Risks of business obsolescence
An uncertain future awaits the 700 IT professionals and administrative staff of Nokia Technology Center Philippines in Quezon City. Citing tough market conditions, cost structure and the need to consolidate R&D (research and development) activities to fewer locations, Nokia has announced it will close its operations in the country by the third quarter of the year.
That announcement reportedly surprised its employees who were engaged in the design of digital technology-based next-generation equipment that would enable Nokia to match up with its competitors in the communications field.
From the late 1990s to the early 2000s, Nokia was the world’s leading supplier of mobile phones that used GSM (Global System for Mobile Communications) or digital technology, which was superior to the cumbersome analog system.
So profitable were Nokia’s operations then that in 2000 it accounted for 4 percent of the gross domestic product of Finland (its home base), 70 percent of Helsinki’s stock exchange market capital and 14 percent of corporate tax revenues.
Sadly, Finland’s multinational pride has joined the ranks of technology companies that once held sway in their business fields but failed to maintain that position because the competition came up with better products or innovative substitutes.
Remember pagers, facsimile machines, floppy disks, overhead projectors, cathode ray TV and camera films? Their hot market streaks ended with the entry of smartphones, scanners, flash drives, power point devices, LED plasma TV and storage disks, respectively.
The decline of once dominant tech companies may be attributed primarily to their failure to foresee the preferences and tastes of their target market.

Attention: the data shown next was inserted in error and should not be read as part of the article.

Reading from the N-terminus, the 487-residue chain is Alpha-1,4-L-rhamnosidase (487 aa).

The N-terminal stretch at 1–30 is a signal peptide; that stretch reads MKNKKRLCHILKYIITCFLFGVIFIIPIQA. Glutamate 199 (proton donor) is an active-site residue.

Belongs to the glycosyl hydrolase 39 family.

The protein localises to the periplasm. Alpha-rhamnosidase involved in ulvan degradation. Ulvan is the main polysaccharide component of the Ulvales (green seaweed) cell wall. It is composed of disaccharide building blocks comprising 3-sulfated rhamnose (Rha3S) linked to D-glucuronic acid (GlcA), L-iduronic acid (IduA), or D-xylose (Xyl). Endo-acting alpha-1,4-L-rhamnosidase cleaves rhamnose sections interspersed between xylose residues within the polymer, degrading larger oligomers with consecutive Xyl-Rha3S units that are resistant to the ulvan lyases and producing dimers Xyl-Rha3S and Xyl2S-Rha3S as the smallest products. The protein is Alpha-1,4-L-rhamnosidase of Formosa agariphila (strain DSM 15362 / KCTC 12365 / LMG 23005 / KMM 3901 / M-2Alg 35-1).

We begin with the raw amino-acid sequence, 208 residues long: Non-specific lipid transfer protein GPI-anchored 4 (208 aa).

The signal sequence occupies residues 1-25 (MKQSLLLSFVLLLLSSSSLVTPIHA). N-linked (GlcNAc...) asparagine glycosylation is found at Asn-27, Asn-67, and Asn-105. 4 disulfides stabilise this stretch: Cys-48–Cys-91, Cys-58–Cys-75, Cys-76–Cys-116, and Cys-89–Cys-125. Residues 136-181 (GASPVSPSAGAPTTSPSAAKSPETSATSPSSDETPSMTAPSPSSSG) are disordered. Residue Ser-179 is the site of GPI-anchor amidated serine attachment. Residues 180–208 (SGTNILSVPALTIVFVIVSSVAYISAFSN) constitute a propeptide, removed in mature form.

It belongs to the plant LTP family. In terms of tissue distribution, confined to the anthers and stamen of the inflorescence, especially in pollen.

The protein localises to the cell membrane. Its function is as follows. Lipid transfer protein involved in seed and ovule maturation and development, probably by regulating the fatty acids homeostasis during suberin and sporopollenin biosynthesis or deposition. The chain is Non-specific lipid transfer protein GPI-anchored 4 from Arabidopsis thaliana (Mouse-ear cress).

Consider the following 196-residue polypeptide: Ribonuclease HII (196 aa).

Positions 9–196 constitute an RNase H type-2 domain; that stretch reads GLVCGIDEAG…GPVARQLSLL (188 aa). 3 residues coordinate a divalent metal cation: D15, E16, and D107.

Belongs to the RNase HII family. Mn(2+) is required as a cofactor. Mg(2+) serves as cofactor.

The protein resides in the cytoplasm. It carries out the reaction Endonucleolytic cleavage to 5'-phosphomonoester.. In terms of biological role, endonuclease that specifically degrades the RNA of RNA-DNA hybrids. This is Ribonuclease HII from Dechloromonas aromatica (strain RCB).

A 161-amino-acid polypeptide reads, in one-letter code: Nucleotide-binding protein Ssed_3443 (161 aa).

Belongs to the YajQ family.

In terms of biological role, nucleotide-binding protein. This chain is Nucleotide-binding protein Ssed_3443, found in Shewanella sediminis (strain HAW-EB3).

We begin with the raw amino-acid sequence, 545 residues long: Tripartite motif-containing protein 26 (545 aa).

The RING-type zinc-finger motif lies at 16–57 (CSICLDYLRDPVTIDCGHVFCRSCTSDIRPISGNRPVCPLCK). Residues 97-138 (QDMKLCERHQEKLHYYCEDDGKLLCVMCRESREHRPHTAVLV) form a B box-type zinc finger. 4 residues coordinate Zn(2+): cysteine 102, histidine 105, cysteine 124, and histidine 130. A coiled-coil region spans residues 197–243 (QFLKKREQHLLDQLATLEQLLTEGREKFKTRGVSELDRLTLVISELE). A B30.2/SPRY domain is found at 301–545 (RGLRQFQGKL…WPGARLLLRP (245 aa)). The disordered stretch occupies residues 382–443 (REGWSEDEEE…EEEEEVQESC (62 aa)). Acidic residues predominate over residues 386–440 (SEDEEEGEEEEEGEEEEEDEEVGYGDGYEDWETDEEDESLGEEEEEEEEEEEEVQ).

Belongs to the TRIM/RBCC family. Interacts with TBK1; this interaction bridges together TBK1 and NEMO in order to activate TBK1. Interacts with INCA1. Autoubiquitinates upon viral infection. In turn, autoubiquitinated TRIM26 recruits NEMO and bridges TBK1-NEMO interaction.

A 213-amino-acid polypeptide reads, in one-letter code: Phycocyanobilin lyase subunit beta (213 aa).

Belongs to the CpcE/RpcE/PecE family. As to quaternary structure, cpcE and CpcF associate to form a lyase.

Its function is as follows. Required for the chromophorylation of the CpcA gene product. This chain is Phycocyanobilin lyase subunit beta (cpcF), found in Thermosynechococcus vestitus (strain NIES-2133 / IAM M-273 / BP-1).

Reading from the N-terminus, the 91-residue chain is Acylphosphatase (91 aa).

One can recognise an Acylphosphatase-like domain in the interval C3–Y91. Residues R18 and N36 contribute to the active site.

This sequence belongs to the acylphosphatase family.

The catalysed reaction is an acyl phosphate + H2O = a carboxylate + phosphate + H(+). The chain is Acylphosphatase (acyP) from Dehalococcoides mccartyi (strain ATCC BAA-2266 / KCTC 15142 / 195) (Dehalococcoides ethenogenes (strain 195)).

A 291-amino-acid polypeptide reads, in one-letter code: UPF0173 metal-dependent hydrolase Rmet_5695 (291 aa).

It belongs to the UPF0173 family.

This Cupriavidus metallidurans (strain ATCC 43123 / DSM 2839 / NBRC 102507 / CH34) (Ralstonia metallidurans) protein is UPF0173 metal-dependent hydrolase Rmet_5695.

While they were probably enjoying the perks and privileges of being on top of their game, their competitors (or disruptors as they are now called) quietly engaged in R&D activities that made their products obsolete or less useful.
To paraphrase a popular business adage, the competition was able to produce a better mouse trap.
By the time these companies woke up and saw their inventory piling up unsold, newbies had made substantial inroads in their market. The oldies’ catch-up efforts were either too late or too little.
It’s textbook management lesson that business cannot stand still. It has to be on its toes to maintain or expand its market share and keep the competition at bay with new or better products and services.
Only monopolies, duopolies and businesses that enjoy government protection from competition that can sit back, relax and operate as they please without worrying about profit losses.
With the rapid developments in technology and emergence of internet-based means of communication, today’s businesses have to think out of the box to make their products and services attuned to the needs of their target market and made available to them with the least hassle or inconvenience.
Innovate or perish. That’s the name of the game for today’s tech companies if they want to maintain healthy bottom lines. With the help of venture capital, startup companies are slowly giving established tech companies a run for their money.
Often, the initial action of a company whose main product has reached a certain level of obsolescence is to file for bankruptcy in the hope that a temporary reprieve from its creditors would enable it to reconfigure its operations and become profitable again.
But that’s easier said than done. Unless a white knight comes to the rescue and invests heavily in the distressed company, the bankruptcy petition eventually results in its closure and, in the process, throwing its employees out of job.
That fate befell Kodak (the pioneer in cameras), Blackberry (the erstwhile favorite smartphone of world leaders) and Compaq (a once popular personal computer brand), to name a few.
Like the cycle of life, in business, sometimes you’re up and sometimes you’re down. INQ
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